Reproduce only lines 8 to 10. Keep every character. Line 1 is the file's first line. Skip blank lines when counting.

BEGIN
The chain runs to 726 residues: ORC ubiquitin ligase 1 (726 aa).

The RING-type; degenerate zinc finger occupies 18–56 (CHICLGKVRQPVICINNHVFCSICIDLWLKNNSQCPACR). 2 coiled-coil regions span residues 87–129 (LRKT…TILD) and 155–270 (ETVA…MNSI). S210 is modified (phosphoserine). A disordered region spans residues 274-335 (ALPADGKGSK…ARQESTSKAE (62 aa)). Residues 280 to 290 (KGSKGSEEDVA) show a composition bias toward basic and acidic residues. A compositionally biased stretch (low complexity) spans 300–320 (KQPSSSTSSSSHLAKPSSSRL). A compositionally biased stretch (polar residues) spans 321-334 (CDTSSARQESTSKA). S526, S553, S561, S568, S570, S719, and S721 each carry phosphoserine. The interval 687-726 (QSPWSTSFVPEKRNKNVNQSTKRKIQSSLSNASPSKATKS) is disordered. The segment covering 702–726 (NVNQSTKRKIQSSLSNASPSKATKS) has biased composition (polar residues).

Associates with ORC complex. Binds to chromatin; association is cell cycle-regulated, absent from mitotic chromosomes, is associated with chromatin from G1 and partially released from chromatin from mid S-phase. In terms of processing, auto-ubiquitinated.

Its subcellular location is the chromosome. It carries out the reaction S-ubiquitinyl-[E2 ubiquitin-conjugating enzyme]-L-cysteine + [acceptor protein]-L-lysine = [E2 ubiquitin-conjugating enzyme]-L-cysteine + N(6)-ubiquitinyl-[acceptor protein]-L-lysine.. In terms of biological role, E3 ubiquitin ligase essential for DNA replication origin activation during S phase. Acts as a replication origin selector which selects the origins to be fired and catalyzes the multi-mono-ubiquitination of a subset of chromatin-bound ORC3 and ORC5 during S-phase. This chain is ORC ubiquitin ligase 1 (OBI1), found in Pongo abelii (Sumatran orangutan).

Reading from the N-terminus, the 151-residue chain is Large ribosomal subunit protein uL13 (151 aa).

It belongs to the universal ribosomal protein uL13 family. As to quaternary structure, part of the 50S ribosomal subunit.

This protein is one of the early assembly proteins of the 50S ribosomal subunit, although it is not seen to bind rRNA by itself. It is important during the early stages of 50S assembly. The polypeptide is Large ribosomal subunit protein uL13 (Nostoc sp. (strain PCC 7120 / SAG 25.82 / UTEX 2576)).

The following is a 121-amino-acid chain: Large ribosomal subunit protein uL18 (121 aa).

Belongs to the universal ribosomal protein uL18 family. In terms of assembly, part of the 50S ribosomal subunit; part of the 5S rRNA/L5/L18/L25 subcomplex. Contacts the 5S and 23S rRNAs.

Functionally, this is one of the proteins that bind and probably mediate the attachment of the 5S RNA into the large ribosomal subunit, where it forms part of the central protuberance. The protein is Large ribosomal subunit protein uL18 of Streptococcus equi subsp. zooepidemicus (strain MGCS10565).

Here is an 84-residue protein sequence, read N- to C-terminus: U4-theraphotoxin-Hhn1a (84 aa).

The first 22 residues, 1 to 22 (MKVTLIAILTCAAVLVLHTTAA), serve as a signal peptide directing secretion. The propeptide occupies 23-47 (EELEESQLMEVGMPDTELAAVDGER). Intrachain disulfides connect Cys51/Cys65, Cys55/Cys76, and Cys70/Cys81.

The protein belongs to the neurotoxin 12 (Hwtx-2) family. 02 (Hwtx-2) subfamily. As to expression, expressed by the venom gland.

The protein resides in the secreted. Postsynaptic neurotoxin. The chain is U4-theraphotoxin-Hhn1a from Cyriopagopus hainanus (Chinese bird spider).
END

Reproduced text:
The following is a 121-amino-acid chain: Large ribosomal subunit protein uL18 (121 aa).

Belongs to the universal ribosomal protein uL18 family. In terms of assembly, part of the 50S ribosomal subunit; part of the 5S rRNA/L5/L18/L25 subcomplex. Contacts the 5S and 23S rRNAs.

Functionally, this is one of the proteins that bind and probably mediate the attachment of the 5S RNA into the large ribosomal subunit, where it forms part of the central protuberance. The protein is Large ribosomal subunit protein uL18 of Streptococcus equi subsp. zooepidemicus (strain MGCS10565).